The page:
Close and claustrophobic thriller leaves nowhere to hide
By Amy Planner
Tape is a psychosomatic spectacle that pushes the boundaries of friendship and discovers there is always more than one truth when it comes to the past. Filled with about as much psychological drama as one hour can handle, Stephen Belber‘s one-act play throws you in the deep end and doesn’t apologise.
Set in a cheap motel room in Michigan, Tape examines the dramatic reunion of three high-school friends as they cross paths and reminisce about the seemingly unfortunate past. Vince is the drug-pushing truth-seeker with a broken heart; Jon, the moral filmmaker with an ostensibly immoral history; and Amy, the high-powered attorney with no time for games – well, mostly. When these high-school chums are reunited, their memories of the past collide as they struggle with that ever-illusive truth.
Stephen Belber deserves such supremely high praise for his hauntingly real dialogue and uncanny knack for saying just enough. In a play that is so well-paced and fraught with such naturalistic dialogue, the actors were set a difficult task and they smashed it all the way down Errol Street.
Adam Hetherington held Jon to the stern and initially unwavering brutality that he deserved and then fell so far into the character that his eventual unravelling was strikingly lifelike. Michael Mack, producer and lead actor as Vince, was fantastically unsettling – that’s a good thing, I promise. He transitioned seamlessly from the witty-tongued best bud in to a hyper-anxious cokehead with a point to prove. As Amy, Hester Van Der Vyver was a understated comparison at first but grew in to a subtle, almost psychotic player in this emotionally destructive warzone.
This small cast reached in to the most deep-seated corners of their psyches and what came out of it was a truly enthralling performance with so much depth, it barely seemed like a play: rather, an eavesdrop on a vivid intimate conversation.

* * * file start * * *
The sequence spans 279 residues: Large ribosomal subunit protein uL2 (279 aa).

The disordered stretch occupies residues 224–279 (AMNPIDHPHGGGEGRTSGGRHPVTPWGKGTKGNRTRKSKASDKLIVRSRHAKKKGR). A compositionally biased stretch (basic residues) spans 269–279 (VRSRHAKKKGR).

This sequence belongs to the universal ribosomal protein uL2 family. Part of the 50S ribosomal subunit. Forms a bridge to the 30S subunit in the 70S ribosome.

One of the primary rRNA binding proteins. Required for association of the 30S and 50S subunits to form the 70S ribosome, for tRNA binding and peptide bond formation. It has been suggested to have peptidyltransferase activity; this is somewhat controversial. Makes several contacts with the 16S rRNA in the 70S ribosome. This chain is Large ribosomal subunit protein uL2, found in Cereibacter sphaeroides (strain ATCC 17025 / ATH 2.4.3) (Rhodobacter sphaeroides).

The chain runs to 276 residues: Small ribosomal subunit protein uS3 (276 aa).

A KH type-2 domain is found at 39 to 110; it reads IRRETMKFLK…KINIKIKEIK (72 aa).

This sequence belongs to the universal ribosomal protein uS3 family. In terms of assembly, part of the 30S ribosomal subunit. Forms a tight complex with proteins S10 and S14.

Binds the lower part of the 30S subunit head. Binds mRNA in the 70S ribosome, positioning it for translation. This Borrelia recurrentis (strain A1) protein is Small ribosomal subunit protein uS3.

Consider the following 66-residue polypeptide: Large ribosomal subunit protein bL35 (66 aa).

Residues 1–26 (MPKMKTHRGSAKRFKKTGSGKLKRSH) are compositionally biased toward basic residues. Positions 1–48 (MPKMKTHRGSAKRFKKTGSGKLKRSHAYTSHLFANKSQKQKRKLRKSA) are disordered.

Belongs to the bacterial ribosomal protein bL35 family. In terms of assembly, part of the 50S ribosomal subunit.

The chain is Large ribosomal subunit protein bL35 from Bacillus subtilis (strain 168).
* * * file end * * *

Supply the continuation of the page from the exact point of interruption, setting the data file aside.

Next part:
The only brief lapsing moment came during the fight scene; slightly clumsy wrestling proved a little too lumbering for the intimate space. However, there was a well-timed hint of comedic relief with a sort of pillow fight in the middle. But the actors and director, Jennifer Sarah Dean, should still be commended on the literal hard-hitting moments that were far too real to not leave a mark.
On entering the intimate, converted hotel room, the set seemed a little dated; however, as the play indicated, the realisation of cheap urban accommodation meant it couldn’t have been more fitting or well put together by set designer Aline Brugel.
Tape’s heaving hour of dramatic warfare doesn’t spare a moment and will have you encapsulated in its intimate intensity for every second; it is a truly unique and powerful production with talent oozing from the walls.
Venue: The Court House Hotel, 86-90 Errol Street, North Melbourne
Season: April 27th – May 7th. Wed-Thurs 7.30pm, Fri-Sat 8.00pm
Tickets: $25 Adult, $22 Concession